I’ve been thrown up on more than once in my life. Sometimes it’s been sick children. Sometimes it’s been drunk friends who hadn’t yet discovered their limits. Either way, it’s always a surprise. One moment I’m standing there, perfectly unsuspecting and clean, and the next I’m covered in someone else’s half-digested food. It’s never pretty. It always smells.
But here’s the thing – my first instinct, besides the sudden shock, is always love. The first thing I want to do is hug that friend (child or adult). I want to wipe their face and clean their hair and tell them over and over again that everything will be okay. I want to comfort them. I don’t want them to feel ashamed or sorry or upset. I want them to know that my love for them transcends sickness. I always clean myself off last.
The same can be said for the other kinds of illnesses – addictions and heartbreaks and depressions. I have listened, on more occasions than I can count, to people I love express their anger and sadness and pain. I have sat patiently as they’ve poured themselves out to me, on to me. I have been covered in their word-vomit. It has never once diminished my love for them.
If anything, it has made me love them more. It is a gift that they give me, to trust me enough to confide in me, to respect me enough to share with me their truth. Sometimes it has been painful for me to hear. Sometimes it hasn’t been pretty. Sometimes it has just plain stunk.
But always my first instinct has been love. I have hugged them. I have stroked their hair. I have taken their hands in mine. I have told them over and over again that everything will be okay. I have promised my unconditional, everlasting love. I have meant it.
People assume that it’s easiest to love others when they are at their best, but I’ve found the opposite to be true. I never feel closer to someone than when they are fragile and vulnerable with me. It establishes a level of comfort between us. It illuminates our love. It allows me to open myself up, to reveal my own secrets and truths, to release my own word-vomit festering beneath the surface. It gives them the opportunity to show their love for me. It connects us in this deep and powerful way.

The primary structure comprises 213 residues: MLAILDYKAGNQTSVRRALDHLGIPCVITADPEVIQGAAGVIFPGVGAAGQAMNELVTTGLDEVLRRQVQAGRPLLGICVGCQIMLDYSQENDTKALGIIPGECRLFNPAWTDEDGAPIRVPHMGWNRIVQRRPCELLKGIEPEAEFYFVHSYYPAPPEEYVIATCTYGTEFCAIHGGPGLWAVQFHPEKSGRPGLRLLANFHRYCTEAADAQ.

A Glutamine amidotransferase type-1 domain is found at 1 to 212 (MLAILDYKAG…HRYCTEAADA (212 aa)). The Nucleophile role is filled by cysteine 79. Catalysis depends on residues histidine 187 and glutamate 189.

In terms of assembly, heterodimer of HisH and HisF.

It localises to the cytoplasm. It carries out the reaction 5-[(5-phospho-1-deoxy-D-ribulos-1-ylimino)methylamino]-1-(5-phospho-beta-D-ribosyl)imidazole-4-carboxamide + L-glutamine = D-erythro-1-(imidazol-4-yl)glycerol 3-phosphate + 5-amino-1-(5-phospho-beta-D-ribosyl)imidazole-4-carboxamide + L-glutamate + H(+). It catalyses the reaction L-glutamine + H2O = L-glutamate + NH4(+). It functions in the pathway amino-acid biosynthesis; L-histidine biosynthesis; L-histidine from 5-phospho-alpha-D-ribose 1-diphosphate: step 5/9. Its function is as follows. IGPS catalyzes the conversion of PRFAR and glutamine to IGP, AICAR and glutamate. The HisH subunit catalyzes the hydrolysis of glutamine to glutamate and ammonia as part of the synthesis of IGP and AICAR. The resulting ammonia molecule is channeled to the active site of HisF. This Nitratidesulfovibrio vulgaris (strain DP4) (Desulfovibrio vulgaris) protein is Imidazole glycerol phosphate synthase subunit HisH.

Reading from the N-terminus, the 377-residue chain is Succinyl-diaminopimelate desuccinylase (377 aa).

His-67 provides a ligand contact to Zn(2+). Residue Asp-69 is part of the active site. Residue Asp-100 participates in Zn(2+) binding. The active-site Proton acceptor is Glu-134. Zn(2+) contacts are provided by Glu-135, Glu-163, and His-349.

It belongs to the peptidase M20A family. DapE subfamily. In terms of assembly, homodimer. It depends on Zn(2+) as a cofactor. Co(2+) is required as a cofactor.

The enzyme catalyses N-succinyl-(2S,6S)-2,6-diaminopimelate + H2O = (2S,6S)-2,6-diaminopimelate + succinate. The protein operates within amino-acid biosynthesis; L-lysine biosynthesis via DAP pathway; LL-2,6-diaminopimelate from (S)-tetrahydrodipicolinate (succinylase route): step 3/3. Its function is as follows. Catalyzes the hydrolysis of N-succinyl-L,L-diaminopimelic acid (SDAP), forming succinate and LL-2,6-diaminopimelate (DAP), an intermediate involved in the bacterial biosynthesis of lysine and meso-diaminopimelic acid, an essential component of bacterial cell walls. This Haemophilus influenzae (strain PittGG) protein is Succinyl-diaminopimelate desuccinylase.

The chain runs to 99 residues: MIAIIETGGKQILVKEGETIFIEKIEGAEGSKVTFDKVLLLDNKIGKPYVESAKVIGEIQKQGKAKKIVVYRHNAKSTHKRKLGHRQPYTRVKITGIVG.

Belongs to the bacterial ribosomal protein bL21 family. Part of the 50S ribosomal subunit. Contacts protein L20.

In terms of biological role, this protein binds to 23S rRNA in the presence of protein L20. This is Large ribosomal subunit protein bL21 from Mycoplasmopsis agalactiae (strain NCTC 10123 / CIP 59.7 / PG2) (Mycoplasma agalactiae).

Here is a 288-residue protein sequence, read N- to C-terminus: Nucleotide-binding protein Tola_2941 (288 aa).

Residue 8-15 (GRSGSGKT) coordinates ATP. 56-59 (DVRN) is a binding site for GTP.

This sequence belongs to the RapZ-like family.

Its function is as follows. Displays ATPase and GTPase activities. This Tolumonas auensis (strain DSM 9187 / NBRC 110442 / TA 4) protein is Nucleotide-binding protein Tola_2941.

People assume that we only deserve love if we are perfect, but I’ve found the opposite to be true. We don’t search for perfection in others. We search for people who are broken in the same fundamental ways that we are. We search for people who will understand our imperfections and love us, not in spite of them, but because of them. We search for ways to connect. We search for this kind of profound closeness.
People assume that it’s gross to be thrown up on, and they’re right. It’s the kind of thing that clings to you. It changes you. It teaches you, in that single second, what kind of person you are. If you’re lucky, as I have been, you’ll discover that your first instinct is always love, that you’re full of love, that you’re made of love, that you exist to love.
If you’re lucky, as I have been, you’ll love someone enough, unconditionally and everlasting, to smile as you wash away the chunks.